Low Context Live Translation

Hello everyone from Paris!

This week has absolutely flown by, and I cannot believe that I am already this close to being finished with my internship! It is incredible how quickly slipping into a routine can make time pass, even when you are in a foreign country. This past week was productive, but unfortunately, I was feeling a tiny bit under the weather this weekend, so I mostly stayed in bed. However now that I am feeling better, I am ready to fully enjoy my second to last week in France!

This past week I met some extremely interesting people through my host family and got to have some really interesting conversations about topics I know very little about. On Saturday, I had dinner with a woman who Is a pro-Palestine activist and lobbyist who also dabbles in fine/contemporary art litigation. I got to learn all about the finer details of how a large art purchase comes to pass, while also getting educated on the role of contemporary art as a method for funding activist movements through charity. I would certainly say it was a conversation that couldn’t have happened anywhere in the world but Paris and I am proud to say that I have made one more friend from my experiences here!

On the professional front, in my internship I was able to live translate a meeting for one a visiting coworker from Burundi on Thursday. It was both exciting and humbling, making me acknowledge how much my French has improved but also simultaneously giving me a newfound respect for live translation specialists. One of the things I noticed is that there is a huge gap between what is implied in French versus what is said. French is a very low context language, which means that in comparison to English, many phrases that mean one thing on paper, can have a completely different meaning. This makes live translation extremely difficult, because translating the words themselves does not always capture the meaning of a sentence. More than one time I would say a phrase, translated literally, and then have to say it a second time to explain what it signified. I am lucky that I already knew the subject matter of the meeting relatively well, because if it was my first time being exposed to the meeting vocabulary as well, giving accurate translations would have been nearly impossible.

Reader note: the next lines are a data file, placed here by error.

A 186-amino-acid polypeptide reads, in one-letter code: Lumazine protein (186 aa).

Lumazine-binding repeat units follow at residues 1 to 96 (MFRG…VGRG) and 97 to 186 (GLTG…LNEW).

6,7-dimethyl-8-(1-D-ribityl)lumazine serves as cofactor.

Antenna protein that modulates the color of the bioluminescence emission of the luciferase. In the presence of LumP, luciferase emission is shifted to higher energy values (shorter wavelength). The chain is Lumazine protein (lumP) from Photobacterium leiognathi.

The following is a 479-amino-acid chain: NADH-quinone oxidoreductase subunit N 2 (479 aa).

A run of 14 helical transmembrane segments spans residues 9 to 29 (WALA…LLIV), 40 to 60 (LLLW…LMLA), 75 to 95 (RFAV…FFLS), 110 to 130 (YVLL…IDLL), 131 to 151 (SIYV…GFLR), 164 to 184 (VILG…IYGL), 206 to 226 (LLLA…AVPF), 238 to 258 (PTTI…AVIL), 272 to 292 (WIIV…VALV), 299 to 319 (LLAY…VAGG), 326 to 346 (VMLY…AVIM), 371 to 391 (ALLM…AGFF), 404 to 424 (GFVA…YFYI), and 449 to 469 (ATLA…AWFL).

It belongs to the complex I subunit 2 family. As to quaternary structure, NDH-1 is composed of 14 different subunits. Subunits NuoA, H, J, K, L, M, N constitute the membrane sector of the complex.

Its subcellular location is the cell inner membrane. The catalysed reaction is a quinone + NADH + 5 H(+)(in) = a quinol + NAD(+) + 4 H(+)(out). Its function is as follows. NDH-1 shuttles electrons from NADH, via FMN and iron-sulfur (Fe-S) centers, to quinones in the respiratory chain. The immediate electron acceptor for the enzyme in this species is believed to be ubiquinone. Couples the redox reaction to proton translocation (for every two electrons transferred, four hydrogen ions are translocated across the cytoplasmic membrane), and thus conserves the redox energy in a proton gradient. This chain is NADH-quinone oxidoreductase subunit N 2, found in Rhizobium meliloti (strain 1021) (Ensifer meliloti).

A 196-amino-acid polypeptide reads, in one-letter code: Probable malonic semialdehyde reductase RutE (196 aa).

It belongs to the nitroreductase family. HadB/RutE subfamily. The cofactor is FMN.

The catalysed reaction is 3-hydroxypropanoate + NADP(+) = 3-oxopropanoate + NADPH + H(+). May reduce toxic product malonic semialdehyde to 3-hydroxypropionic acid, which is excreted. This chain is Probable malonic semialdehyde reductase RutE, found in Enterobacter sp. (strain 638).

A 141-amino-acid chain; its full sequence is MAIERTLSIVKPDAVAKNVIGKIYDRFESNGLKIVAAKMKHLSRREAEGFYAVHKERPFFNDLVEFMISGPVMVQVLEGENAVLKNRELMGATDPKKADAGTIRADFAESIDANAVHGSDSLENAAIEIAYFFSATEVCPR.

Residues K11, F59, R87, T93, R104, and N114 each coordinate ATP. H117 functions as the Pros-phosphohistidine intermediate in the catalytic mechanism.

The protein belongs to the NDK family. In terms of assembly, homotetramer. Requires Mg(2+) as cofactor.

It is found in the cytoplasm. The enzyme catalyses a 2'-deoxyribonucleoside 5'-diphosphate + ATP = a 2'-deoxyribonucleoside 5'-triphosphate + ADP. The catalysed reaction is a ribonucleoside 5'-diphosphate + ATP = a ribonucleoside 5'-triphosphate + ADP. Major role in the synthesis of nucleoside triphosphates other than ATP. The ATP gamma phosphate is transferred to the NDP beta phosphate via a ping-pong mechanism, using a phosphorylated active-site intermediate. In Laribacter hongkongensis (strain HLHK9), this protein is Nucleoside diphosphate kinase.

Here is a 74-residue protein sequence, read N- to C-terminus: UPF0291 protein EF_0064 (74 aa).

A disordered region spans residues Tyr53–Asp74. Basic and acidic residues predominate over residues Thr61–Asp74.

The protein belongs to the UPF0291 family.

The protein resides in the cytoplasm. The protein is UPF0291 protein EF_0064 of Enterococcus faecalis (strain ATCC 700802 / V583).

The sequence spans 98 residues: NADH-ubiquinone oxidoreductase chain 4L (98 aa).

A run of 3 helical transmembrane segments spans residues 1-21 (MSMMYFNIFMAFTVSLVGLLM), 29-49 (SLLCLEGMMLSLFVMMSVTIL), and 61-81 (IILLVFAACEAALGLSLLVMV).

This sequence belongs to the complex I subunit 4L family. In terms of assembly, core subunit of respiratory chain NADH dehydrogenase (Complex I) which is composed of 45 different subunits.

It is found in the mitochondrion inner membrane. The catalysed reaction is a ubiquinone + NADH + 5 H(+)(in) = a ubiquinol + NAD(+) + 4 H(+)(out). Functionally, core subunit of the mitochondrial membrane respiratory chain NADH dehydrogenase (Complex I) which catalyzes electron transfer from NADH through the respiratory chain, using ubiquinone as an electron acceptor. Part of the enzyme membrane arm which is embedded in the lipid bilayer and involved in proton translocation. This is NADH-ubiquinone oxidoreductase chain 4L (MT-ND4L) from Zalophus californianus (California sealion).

I think it is very interesting because this problem only happens to me when I am going from French into English. When I translate from English into French it is perfectly fine to translate a long phrase directly, as much of English has no implied meaning. If anything, you are often over explaining a phrase that could be said more simply in French. However, because over explaining is easier to understand than under explaining, no one even thinks twice about the end result.

I am very glad I took on the challenge of live translation, because without this opportunity, I would not have realized the true difference in context between English and French. It has truly given me a greater appreciation for concept of bilingualism, as it means you are not only capable of seamlessly translating words themselves, but also the deeper meanings behind the words without hesitation.

If I were to give any advice to someone trying to learn any other language, but in particular French, it would be to always overcompensate with context. It is far too easy to slip into the trap of thinking that you know what someone is implying, and that level of false confidence can easily lead to an extremely awkward situation. In my opinion, it is much more advisable to just simply ask about the implied connotations of an instruction and leave no room for error about what is expected of you. This way, it forces both sides of the interaction to closely consider what exactly needs to be done and makes way to a much more productive outcome.

In conclusion, my French is nowhere near perfect, but this week gave me both a boost from knowing how far I have come, but also a reminder of how far left I have to go. Although, live translation was definitely outside of my comfort zone, I am very glad I was asked to do it, and I hope I will have the chance to do it again in the future!